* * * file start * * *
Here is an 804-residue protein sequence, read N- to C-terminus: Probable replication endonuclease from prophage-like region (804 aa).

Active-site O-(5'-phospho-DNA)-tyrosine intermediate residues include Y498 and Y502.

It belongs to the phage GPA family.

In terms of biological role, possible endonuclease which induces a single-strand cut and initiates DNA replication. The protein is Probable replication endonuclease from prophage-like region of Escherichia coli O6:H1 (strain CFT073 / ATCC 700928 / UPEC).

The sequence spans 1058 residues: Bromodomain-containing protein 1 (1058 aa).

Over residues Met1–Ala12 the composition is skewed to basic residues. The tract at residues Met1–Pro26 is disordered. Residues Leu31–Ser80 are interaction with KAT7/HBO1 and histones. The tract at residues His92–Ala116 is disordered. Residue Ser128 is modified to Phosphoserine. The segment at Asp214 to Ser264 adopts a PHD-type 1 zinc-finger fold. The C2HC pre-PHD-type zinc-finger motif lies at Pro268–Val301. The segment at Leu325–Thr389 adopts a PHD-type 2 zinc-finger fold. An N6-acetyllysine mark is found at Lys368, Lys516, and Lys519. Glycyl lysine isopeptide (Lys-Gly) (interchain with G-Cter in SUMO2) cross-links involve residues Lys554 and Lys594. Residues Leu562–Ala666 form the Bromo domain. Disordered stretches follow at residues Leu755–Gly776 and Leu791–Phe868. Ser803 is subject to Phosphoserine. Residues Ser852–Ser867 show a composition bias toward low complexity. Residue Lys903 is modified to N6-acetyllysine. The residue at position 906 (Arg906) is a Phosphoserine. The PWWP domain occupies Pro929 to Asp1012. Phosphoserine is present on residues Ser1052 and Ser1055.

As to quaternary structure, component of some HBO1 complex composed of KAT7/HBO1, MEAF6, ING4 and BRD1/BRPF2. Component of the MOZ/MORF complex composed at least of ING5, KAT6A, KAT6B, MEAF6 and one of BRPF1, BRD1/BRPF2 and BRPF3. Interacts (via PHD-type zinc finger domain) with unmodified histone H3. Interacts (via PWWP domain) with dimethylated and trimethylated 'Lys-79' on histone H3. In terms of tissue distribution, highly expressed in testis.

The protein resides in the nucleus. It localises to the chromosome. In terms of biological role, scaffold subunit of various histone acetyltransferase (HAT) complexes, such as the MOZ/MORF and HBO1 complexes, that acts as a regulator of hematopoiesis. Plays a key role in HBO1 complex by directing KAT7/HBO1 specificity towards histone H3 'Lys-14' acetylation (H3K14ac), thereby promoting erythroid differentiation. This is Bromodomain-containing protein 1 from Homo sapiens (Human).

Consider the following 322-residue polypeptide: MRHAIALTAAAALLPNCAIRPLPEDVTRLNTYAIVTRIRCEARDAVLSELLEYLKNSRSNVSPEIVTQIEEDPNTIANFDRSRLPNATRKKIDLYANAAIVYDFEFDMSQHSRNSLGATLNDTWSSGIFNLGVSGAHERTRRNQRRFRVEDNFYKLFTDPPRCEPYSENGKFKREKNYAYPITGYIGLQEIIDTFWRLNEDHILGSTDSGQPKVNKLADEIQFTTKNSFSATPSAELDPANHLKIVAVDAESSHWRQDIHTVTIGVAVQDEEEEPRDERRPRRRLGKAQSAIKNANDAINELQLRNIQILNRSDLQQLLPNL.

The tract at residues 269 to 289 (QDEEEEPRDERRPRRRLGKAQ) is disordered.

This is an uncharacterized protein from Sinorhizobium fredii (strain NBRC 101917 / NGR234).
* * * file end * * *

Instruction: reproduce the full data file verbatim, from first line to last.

Here is an 804-residue protein sequence, read N- to C-terminus: Probable replication endonuclease from prophage-like region (804 aa).

Active-site O-(5'-phospho-DNA)-tyrosine intermediate residues include Y498 and Y502.

It belongs to the phage GPA family.

In terms of biological role, possible endonuclease which induces a single-strand cut and initiates DNA replication. The protein is Probable replication endonuclease from prophage-like region of Escherichia coli O6:H1 (strain CFT073 / ATCC 700928 / UPEC).

The sequence spans 1058 residues: Bromodomain-containing protein 1 (1058 aa).

Over residues Met1–Ala12 the composition is skewed to basic residues. The tract at residues Met1–Pro26 is disordered. Residues Leu31–Ser80 are interaction with KAT7/HBO1 and histones. The tract at residues His92–Ala116 is disordered. Residue Ser128 is modified to Phosphoserine. The segment at Asp214 to Ser264 adopts a PHD-type 1 zinc-finger fold. The C2HC pre-PHD-type zinc-finger motif lies at Pro268–Val301. The segment at Leu325–Thr389 adopts a PHD-type 2 zinc-finger fold. An N6-acetyllysine mark is found at Lys368, Lys516, and Lys519. Glycyl lysine isopeptide (Lys-Gly) (interchain with G-Cter in SUMO2) cross-links involve residues Lys554 and Lys594. Residues Leu562–Ala666 form the Bromo domain. Disordered stretches follow at residues Leu755–Gly776 and Leu791–Phe868. Ser803 is subject to Phosphoserine. Residues Ser852–Ser867 show a composition bias toward low complexity. Residue Lys903 is modified to N6-acetyllysine. The residue at position 906 (Arg906) is a Phosphoserine. The PWWP domain occupies Pro929 to Asp1012. Phosphoserine is present on residues Ser1052 and Ser1055.

As to quaternary structure, component of some HBO1 complex composed of KAT7/HBO1, MEAF6, ING4 and BRD1/BRPF2. Component of the MOZ/MORF complex composed at least of ING5, KAT6A, KAT6B, MEAF6 and one of BRPF1, BRD1/BRPF2 and BRPF3. Interacts (via PHD-type zinc finger domain) with unmodified histone H3. Interacts (via PWWP domain) with dimethylated and trimethylated 'Lys-79' on histone H3. In terms of tissue distribution, highly expressed in testis.

The protein resides in the nucleus. It localises to the chromosome. In terms of biological role, scaffold subunit of various histone acetyltransferase (HAT) complexes, such as the MOZ/MORF and HBO1 complexes, that acts as a regulator of hematopoiesis. Plays a key role in HBO1 complex by directing KAT7/HBO1 specificity towards histone H3 'Lys-14' acetylation (H3K14ac), thereby promoting erythroid differentiation. This is Bromodomain-containing protein 1 from Homo sapiens (Human).

Consider the following 322-residue polypeptide: MRHAIALTAAAALLPNCAIRPLPEDVTRLNTYAIVTRIRCEARDAVLSELLEYLKNSRSNVSPEIVTQIEEDPNTIANFDRSRLPNATRKKIDLYANAAIVYDFEFDMSQHSRNSLGATLNDTWSSGIFNLGVSGAHERTRRNQRRFRVEDNFYKLFTDPPRCEPYSENGKFKREKNYAYPITGYIGLQEIIDTFWRLNEDHILGSTDSGQPKVNKLADEIQFTTKNSFSATPSAELDPANHLKIVAVDAESSHWRQDIHTVTIGVAVQDEEEEPRDERRPRRRLGKAQSAIKNANDAINELQLRNIQILNRSDLQQLLPNL.

The tract at residues 269 to 289 (QDEEEEPRDERRPRRRLGKAQ) is disordered.

This is an uncharacterized protein from Sinorhizobium fredii (strain NBRC 101917 / NGR234).